Although large numbers of voters are showing up in some counties to vote early, it may be that more Texans are taking advantage of early voting, Connor said, adding that it may not translate into an overall boost in turnout for the election.

“I do hope that we have greater participation,” Connor said. He said turnout could be helped by interest in the presidential race and hotly contested local and congressional races and a surge in patriotism since the 2001 terror attacks.

Over the last several elections, there hasn’t been much change in the percentage of adults who turn out to vote, he said.

About 13.1 million Texans are registered to vote this year, a record number. But as a percentage of the voting-age population, it represents a decline in registration to 82 percent, down from 85 percent in 2000.

In the 2000 presidential race, when then-Gov. George W. Bush of Texas first ran for president, voter turnout for the state was 52 percent. At that time, there were 12.4 million registered voters in Texas.

Not sure if the slight decline in registered voters as a percentage of VAP is attributable to a greater proportion of non-citizens, or just an insufficient outreach effort. It’s still the second-best percentage ever, though, or close to it – it was 81.90% in 1998.

TXDOT on I-45 expansion

TXDOT is holding public meetings tonight and Thursday night regarding I-45 and light rail expansion.

The Texas Department of Transportation is holding two public meetings this week to present results of a study that analyzed possibilities for expanding the North Freeway.

TxDOT staff and consultants will describe study results and then listen to concerns and respond to questions from the public.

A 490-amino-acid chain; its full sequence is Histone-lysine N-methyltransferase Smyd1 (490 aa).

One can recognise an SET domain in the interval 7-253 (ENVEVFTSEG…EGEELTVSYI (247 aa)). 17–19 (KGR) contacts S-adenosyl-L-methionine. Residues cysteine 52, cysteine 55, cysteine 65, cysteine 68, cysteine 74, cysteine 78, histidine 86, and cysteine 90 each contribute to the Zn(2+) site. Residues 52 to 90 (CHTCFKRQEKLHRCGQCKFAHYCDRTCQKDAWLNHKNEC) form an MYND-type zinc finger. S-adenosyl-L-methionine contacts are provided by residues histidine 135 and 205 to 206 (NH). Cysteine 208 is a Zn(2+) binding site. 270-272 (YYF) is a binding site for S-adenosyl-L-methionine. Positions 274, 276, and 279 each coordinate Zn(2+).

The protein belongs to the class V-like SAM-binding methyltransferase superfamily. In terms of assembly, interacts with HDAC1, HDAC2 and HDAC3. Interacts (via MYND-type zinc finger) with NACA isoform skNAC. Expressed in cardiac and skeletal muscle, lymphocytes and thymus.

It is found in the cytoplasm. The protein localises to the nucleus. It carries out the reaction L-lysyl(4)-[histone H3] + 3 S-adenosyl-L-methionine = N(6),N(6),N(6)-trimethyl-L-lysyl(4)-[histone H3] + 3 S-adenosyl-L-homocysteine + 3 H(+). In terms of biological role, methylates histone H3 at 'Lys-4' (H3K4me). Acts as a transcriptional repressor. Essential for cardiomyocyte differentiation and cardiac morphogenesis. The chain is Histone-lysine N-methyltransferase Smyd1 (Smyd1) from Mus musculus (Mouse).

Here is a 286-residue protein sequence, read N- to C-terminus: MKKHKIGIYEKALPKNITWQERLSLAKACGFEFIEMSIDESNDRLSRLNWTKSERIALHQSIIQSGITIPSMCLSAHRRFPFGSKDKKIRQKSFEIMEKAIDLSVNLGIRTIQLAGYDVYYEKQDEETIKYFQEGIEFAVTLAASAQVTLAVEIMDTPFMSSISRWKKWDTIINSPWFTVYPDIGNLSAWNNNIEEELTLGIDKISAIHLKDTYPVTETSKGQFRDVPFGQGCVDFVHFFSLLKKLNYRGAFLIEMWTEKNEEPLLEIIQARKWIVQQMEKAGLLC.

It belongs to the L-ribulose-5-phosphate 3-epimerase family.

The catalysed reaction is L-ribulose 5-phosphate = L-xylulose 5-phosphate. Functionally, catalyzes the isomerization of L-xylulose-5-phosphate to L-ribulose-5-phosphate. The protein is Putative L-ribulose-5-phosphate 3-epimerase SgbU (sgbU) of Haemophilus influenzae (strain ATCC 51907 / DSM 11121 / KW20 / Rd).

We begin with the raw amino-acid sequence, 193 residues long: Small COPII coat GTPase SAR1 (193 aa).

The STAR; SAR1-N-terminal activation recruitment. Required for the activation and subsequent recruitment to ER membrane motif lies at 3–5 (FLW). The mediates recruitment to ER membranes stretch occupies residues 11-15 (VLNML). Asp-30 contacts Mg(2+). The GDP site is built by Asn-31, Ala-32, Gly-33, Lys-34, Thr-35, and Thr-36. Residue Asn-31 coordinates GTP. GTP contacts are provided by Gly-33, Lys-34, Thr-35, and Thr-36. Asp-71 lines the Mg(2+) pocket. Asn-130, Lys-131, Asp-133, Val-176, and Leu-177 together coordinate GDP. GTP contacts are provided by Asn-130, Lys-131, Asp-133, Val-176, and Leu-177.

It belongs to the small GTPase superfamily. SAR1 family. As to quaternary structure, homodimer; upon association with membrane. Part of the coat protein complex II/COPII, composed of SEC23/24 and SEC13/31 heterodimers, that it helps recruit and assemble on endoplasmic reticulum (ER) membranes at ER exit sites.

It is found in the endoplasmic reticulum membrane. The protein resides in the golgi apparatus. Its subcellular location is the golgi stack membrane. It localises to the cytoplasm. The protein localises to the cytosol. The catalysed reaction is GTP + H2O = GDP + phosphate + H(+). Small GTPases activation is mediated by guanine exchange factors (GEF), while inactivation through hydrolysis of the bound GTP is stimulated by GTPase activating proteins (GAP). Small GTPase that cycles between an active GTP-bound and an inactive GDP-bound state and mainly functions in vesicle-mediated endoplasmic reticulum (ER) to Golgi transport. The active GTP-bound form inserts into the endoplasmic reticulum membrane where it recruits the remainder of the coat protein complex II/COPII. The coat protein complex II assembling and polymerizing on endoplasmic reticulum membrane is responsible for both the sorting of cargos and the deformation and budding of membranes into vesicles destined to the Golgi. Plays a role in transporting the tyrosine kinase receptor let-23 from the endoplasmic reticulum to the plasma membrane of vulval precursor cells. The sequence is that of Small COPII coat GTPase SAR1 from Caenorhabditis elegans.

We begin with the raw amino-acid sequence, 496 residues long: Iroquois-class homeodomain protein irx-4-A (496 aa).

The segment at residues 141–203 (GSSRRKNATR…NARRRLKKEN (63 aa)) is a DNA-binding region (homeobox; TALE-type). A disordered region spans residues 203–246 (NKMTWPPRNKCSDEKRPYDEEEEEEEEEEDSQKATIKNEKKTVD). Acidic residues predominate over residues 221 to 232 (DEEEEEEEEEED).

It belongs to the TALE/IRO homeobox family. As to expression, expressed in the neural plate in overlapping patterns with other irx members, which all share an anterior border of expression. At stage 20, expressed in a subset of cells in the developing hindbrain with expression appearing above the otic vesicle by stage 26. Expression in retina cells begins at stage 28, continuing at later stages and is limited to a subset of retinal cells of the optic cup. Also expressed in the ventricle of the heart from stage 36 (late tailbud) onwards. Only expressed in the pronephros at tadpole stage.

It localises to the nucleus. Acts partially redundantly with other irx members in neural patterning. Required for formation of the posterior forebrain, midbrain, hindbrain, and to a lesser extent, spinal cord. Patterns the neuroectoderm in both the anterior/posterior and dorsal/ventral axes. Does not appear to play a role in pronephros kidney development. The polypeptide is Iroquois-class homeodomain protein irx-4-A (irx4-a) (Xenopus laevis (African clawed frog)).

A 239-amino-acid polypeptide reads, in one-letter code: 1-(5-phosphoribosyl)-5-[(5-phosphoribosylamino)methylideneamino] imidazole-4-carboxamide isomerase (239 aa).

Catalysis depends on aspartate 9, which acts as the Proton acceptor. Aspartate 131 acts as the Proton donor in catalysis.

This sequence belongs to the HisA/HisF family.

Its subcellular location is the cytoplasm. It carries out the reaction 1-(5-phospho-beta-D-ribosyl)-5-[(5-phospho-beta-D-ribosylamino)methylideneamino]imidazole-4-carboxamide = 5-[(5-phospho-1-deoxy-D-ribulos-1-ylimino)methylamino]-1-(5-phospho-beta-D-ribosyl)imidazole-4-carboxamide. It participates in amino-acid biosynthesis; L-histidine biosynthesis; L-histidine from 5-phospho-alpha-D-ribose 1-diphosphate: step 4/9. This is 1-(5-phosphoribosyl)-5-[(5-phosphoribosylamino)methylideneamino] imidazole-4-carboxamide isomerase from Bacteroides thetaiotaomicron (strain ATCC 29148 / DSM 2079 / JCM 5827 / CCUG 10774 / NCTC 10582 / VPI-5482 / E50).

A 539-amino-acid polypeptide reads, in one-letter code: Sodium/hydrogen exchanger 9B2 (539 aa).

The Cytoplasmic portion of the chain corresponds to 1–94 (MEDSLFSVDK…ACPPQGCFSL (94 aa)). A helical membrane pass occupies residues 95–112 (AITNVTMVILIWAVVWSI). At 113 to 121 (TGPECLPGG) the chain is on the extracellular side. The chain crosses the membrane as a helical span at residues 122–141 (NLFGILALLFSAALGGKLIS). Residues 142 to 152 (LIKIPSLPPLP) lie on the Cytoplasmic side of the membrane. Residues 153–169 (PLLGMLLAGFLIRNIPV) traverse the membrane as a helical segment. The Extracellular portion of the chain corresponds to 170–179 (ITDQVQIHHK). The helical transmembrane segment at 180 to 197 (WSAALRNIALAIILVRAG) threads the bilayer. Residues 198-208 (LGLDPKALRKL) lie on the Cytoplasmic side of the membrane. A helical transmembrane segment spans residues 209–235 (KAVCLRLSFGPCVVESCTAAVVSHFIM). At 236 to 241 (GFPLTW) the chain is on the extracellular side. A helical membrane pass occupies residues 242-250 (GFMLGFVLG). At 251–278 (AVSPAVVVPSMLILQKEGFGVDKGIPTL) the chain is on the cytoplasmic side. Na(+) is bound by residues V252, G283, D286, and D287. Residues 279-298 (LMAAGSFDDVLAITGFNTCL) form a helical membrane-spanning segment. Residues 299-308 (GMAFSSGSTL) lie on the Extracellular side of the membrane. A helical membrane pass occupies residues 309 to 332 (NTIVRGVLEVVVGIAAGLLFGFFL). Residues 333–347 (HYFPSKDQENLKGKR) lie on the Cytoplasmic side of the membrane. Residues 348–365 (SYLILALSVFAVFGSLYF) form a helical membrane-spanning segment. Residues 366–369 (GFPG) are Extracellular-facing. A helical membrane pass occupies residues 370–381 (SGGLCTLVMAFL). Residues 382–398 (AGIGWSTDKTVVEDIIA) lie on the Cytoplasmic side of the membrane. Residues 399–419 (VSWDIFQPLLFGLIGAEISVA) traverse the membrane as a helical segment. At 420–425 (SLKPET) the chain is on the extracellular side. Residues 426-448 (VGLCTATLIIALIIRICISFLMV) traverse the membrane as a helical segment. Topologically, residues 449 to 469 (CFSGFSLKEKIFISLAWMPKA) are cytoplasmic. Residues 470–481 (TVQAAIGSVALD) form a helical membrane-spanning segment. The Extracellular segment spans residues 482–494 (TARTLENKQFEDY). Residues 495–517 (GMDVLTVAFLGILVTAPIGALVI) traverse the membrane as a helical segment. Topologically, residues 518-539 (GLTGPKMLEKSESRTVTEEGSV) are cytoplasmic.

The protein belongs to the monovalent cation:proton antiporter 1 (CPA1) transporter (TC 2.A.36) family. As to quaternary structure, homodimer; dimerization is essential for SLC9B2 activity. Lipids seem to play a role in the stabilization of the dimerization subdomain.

Meetings will be from 6 to 8 p.m. Tuesday at Davis High School, 1101 Quitman, and at the same time Thursday in the community room of Greenspoint Mall, 12300 North Freeway. For information, call 713-802-5000.

This study of Interstate 45 from downtown Houston to The Woodlands is part of the Metropolitan Transit Authority’s examination of light rail in the corridor. Voters last year approved a transit-expansion plan that includes building light rail from downtown to Bush Intercontinental Airport. A draft environmental impact study for the first phase, University of Houston-Downtown to Northline Mall, is scheduled to be finished later this year.

Residents of my neighborhood and nearby neighborhoods vociferously opposed the original proposals to widen I-45 north of downtown. There’s a cemetary just east of I-45 and just north of I-10, so any widening in that area would have to go westward, which is to say into the bordering residential areas. You can see why that went over so poorly. I can’t quite tell from this little bitty story if that’s on the menu or if it’s just the next phase of light rail expansion, but if you live in this area, you might want to check it out.

Texas Tuesdays: Charlie Stenholm

This is our last Texas Tuesday of the 2004 election cycle. We wrap things up today with a look at the senior Democrat of the Texas delegation, Charlie Stenholm. He may have the toughest fight of all the redistricted incumbents, but he’s up to it. Check him out, and please consider helping him, helping all the Texas Democrats, and helping the DCCC.